This may seem shocking to the Western mind but the Oiran was considered a worthy and highly skilled profession. It was a way for a poor rural girl to gain wealth and prestige. It must also be understood that the Japanese did not (and do not) find it necessary to hide the reality of sex from children. As a peasant girl she very likely slept in the same bed as her parents as they had sex. Remember, Shinto does not see sex as a moral problem that children need protection from. It is considered a natural part of life. Therefore the Kamuro understood the nature of their future profession and likely witnessed the Oiran at work. It is also highly likely that they experienced some playful sexual teasing at the hands of clients. Again, Japanese children were not excluded from ribald humour or ‘playful’ sexual teasing and I must hasten to add that there seems little evidence that there was ‘serious’ sexual abuse or the type of child prostitution found in 19th century England (or paedophilia as such).

This is where we come to the tradition of mizuage, the initiation into full Geisha or Oiran status. This unambiguously involved a patron paying a considerable sum to take the virginity of the meiko or shinzo, usually around the age of 13-14. In the case of the Geisha this was a one-off event and he was not allowed to continue a sexual relationship.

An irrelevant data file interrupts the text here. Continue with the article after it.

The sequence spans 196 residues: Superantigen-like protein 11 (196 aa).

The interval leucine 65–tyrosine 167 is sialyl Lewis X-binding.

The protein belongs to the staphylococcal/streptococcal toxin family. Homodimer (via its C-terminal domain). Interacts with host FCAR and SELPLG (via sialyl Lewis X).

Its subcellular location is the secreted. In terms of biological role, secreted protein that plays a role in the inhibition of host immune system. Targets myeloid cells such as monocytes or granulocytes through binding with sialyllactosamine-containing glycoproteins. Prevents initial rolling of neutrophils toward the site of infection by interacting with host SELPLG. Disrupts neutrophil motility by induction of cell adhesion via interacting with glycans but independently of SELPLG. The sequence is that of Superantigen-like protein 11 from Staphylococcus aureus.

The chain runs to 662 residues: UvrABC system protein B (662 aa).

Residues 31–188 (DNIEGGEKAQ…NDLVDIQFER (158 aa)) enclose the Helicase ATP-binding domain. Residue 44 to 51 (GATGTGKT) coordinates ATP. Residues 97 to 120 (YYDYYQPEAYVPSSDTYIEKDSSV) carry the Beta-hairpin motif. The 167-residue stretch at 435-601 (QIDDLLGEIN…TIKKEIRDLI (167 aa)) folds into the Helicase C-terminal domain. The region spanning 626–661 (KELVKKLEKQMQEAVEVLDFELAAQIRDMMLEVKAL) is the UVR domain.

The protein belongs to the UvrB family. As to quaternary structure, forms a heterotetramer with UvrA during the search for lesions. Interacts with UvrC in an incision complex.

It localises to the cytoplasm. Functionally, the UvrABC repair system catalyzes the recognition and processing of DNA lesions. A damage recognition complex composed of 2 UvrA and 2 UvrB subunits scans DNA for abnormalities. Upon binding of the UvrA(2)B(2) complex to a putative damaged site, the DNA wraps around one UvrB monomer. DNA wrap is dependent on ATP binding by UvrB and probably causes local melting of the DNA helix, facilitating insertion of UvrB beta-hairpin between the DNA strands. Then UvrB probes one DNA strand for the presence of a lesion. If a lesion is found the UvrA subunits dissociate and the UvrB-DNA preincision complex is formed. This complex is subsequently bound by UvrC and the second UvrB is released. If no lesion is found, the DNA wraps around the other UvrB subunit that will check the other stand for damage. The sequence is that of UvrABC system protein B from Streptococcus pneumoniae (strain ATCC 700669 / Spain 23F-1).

Again this is often a matter of considerable misunderstanding in the Christian West. The Judeo-Christian concepts of virgin and loosing virginity do not apply. It is unlikely that the apprentice Geisha or Oiran had an intact hymen or that the client expected her to experience pain and to bleed. This seems to be an Abrahamic cruelty imposed to replay the sin of Eve. Certainly the apprentice had been instructed in sexual technique with the Oiran or Geisha onee-san (older sister) awakening the apprentice’s sexuality and stretching her hymen. Nor did the chosen patron necessarily see this as a kind of conquest. In the case of the Geisha he was expected to pay a large enough sum to guarantee her career and secure her livelihood. To be a patron of a Geisha was an honorific and a status symbol, similar to being a patron the Arts. It is also unlikely that the patron would have wanted to try and break in a scared, inexperienced girl. He would have expected some skill and responsiveness, not distress and blood. Indeed, like many in the East, the Japanese saw sex as an art with the Geisha and Oiran being masters of the erotic arts. The patron was more likely to approach the apprentice with reverence and respect, not crude lust.

The tradition of the mizuage continued until it was outlawed in 1959, largely due to pressure from the Christian West (although the age of consent remains 13 in Japan). The tradition of the Oiran is still honoured in the form of the oiran dõchu, the Oiran parade, and little girls still dress as Kamuro.

Although I haven’t yet found a supporting source, it seems remarkable that the word Kamuro bears a similarity to the Sanskrit kumari, which means virgin. And the tradition of the Oiran also very similar to the Indian tradition of the devidasi and courtesans (baiji, tawayaf), but more on this later…